Analgesic efficacy of preoperative administration of meloxicam or butorphanol in onychectomized cats

Gwendolyn L. Carroll Department of Small Animal Medicine and Surgery, College of Veterinary Medicine, Texas A&M University, College Station, TX 77843-4474.

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 MS, DVM, DACVA
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Lisa B. Howe Department of Small Animal Medicine and Surgery, College of Veterinary Medicine, Texas A&M University, College Station, TX 77843-4474.

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 DVM, PhD, DACVS
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Kurt D. Peterson Boehringer Ingelheim Vetmedica Inc, 2621 N Belt Hwy, St Joseph, MO 64506.

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 DVM

Abstract

Objective—To determine analgesic efficacy and adverse effects of preemptive administration of meloxicam or butorphanol in cats undergoing onychectomy or onychectomy and neutering.

Design—Randomized controlled study.

Animals—64 female and 74 male cats that were 4 to 192 months old and weighed 1.09 to 7.05 kg (2.4 to 15.5 lb).

Procedure—Cats received meloxicam (0.3 mg/kg [0.14 mg/lb], SC) or butorphanol (0.4 mg/kg [0.18 mg/lb], SC) 15 minutes after premedication and prior to anesthesia. A single blinded observer measured physiologic variables, assigned analgesia and lameness scores, and withdrew blood samples for each cat at baseline and throughout the 24 hours after surgery. Rescue analgesia (butorphanol, 0.4 mg/kg, IV or SC) or administration of acepromazine (0.025 to 0.05 mg/kg [0.011 to 0.023 mg/lb], IV) was allowed.

Results—Meloxicam-treated cats were less lame and had lower pain scores. Cortisol concentration was higher at extubation and lower at 1, 5, and 12 hours in the meloxicam-treated cats. Fewer meloxicam-treated cats required rescue analgesia at 3, 5, 12, and 24 hours after extubation. General impression scores were excellent or good in 75% of meloxicam-treated cats and 44% of butorphanol-treated cats. There was no treatment effect on buccal bleeding time; PCV and BUN concentration decreased in both groups, and glucose concentration decreased in meloxicam-treated cats.

Conclusions and Clinical Relevance—Preoperative administration of meloxicam improved analgesia for 24 hours without clinically relevant adverse effects in cats that underwent onychectomy or onychectomy and neutering and provided safe, extended analgesia, compared with butorphanol. (J Am Vet Med Assoc 2005;226:913–919)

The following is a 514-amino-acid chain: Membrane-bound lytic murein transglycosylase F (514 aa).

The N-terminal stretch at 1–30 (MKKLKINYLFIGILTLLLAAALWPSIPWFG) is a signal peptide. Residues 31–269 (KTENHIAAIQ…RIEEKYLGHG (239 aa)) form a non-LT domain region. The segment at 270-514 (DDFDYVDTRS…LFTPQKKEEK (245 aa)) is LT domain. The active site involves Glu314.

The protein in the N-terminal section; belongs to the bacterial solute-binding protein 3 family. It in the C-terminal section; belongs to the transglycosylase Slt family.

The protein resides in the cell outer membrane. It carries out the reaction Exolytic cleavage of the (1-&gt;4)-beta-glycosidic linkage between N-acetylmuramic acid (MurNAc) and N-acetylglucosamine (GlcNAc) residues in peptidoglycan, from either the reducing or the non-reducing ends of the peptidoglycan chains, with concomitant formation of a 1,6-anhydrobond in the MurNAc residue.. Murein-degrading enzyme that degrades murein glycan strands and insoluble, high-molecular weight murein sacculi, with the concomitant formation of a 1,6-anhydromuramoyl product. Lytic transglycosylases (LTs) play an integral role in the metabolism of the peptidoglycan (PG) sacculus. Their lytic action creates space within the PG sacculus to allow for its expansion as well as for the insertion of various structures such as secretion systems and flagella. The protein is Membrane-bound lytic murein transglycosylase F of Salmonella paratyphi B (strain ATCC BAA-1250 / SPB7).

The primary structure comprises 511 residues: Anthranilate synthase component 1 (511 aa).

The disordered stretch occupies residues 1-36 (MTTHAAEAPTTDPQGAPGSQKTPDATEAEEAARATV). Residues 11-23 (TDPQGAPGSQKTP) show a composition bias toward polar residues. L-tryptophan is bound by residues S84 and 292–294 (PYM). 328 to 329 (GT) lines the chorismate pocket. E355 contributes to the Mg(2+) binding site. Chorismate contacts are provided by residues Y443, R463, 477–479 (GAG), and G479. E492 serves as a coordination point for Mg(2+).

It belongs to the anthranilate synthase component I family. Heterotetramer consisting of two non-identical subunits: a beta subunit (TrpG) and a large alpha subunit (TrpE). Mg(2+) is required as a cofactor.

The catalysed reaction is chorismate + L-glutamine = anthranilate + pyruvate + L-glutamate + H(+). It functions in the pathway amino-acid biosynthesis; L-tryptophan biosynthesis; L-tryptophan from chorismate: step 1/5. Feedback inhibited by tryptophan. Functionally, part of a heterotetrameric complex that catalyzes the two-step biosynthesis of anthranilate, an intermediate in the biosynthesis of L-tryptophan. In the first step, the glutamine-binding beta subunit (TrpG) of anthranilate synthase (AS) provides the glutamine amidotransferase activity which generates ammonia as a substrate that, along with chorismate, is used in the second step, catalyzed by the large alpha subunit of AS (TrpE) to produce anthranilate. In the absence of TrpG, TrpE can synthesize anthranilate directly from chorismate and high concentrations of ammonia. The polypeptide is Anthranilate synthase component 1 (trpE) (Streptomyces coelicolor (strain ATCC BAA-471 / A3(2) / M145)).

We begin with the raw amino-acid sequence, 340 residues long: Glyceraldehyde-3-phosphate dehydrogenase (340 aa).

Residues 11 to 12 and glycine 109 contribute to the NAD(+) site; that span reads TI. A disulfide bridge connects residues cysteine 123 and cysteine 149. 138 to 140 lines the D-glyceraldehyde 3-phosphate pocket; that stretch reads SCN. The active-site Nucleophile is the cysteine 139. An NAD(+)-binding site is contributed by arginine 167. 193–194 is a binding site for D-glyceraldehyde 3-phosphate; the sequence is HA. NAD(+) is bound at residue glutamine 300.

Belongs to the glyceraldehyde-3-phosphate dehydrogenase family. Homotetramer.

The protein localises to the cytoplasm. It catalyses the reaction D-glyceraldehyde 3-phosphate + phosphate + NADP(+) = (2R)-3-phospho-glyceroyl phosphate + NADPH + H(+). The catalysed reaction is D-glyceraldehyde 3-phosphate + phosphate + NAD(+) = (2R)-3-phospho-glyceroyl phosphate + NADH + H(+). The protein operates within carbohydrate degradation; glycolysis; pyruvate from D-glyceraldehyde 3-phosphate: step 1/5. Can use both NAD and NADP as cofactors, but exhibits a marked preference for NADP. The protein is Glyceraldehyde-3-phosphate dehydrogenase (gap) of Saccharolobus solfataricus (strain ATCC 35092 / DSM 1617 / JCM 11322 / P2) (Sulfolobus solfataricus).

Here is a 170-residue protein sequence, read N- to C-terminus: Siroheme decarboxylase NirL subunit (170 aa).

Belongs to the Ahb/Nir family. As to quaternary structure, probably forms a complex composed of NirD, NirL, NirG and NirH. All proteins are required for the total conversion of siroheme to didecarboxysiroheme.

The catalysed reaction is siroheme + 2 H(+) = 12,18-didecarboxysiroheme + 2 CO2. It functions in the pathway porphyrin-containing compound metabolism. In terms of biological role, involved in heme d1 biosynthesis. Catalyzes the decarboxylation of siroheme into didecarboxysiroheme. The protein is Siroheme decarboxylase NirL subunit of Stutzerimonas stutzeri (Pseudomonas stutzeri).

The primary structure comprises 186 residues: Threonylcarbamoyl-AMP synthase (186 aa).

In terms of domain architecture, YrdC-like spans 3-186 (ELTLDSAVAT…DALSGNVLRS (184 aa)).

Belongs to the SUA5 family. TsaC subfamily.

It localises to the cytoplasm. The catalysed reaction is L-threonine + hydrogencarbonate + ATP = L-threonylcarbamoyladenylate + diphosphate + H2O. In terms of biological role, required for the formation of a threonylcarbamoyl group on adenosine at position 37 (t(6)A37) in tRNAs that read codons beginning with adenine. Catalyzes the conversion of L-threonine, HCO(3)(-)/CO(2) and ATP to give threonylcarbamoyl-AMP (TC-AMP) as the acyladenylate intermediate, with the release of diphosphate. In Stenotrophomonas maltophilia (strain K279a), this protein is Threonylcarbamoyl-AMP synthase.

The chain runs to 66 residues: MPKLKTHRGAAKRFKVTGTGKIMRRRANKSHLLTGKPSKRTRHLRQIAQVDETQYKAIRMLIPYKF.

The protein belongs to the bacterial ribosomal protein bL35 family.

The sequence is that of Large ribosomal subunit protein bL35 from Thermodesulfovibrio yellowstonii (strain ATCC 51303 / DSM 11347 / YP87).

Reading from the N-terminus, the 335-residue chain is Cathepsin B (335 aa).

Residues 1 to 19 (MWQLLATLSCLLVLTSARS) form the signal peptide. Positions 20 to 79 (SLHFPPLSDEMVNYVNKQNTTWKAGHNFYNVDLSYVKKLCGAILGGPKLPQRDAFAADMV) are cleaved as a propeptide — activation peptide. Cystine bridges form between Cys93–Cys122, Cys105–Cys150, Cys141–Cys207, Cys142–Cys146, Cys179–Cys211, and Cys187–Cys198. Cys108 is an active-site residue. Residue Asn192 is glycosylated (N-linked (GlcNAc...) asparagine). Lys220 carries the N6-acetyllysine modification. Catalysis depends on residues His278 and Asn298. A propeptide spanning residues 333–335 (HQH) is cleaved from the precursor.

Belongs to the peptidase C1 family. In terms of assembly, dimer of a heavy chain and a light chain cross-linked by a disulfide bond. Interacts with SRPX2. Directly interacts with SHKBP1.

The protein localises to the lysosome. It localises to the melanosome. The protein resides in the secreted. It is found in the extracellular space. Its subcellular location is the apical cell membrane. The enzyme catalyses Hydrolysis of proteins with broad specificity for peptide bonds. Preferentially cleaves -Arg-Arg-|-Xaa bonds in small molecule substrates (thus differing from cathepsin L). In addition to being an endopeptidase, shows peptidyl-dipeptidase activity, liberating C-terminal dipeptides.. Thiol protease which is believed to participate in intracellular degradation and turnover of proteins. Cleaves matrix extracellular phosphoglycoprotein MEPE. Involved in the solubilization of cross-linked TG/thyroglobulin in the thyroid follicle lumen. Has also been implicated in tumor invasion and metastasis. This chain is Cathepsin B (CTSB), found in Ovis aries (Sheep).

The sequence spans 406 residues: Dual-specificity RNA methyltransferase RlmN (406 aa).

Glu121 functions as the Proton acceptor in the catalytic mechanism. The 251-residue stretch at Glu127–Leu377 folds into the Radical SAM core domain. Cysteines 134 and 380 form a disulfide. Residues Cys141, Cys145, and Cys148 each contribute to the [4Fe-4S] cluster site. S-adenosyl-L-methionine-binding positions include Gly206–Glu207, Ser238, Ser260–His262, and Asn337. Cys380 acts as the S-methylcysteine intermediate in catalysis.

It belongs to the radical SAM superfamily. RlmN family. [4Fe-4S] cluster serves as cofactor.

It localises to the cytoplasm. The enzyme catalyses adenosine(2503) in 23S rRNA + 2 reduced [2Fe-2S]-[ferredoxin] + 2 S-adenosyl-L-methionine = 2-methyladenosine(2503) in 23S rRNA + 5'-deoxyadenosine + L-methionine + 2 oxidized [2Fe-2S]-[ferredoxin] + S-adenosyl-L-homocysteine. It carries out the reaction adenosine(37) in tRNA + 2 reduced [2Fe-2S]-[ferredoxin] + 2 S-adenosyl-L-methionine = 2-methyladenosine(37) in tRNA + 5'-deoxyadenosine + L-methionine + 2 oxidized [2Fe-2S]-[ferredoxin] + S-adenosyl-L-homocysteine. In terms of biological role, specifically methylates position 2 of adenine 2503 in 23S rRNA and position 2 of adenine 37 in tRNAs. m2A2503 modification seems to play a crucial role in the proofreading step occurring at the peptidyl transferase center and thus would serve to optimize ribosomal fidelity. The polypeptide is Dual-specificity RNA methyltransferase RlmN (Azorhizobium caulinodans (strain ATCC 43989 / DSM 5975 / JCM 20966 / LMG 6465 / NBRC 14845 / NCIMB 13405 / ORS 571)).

Abstract

Objective—To determine analgesic efficacy and adverse effects of preemptive administration of meloxicam or butorphanol in cats undergoing onychectomy or onychectomy and neutering.

Design—Randomized controlled study.

Animals—64 female and 74 male cats that were 4 to 192 months old and weighed 1.09 to 7.05 kg (2.4 to 15.5 lb).

Procedure—Cats received meloxicam (0.3 mg/kg [0.14 mg/lb], SC) or butorphanol (0.4 mg/kg [0.18 mg/lb], SC) 15 minutes after premedication and prior to anesthesia. A single blinded observer measured physiologic variables, assigned analgesia and lameness scores, and withdrew blood samples for each cat at baseline and throughout the 24 hours after surgery. Rescue analgesia (butorphanol, 0.4 mg/kg, IV or SC) or administration of acepromazine (0.025 to 0.05 mg/kg [0.011 to 0.023 mg/lb], IV) was allowed.

Results—Meloxicam-treated cats were less lame and had lower pain scores. Cortisol concentration was higher at extubation and lower at 1, 5, and 12 hours in the meloxicam-treated cats. Fewer meloxicam-treated cats required rescue analgesia at 3, 5, 12, and 24 hours after extubation. General impression scores were excellent or good in 75% of meloxicam-treated cats and 44% of butorphanol-treated cats. There was no treatment effect on buccal bleeding time; PCV and BUN concentration decreased in both groups, and glucose concentration decreased in meloxicam-treated cats.

Conclusions and Clinical Relevance—Preoperative administration of meloxicam improved analgesia for 24 hours without clinically relevant adverse effects in cats that underwent onychectomy or onychectomy and neutering and provided safe, extended analgesia, compared with butorphanol. (J Am Vet Med Assoc 2005;226:913–919)

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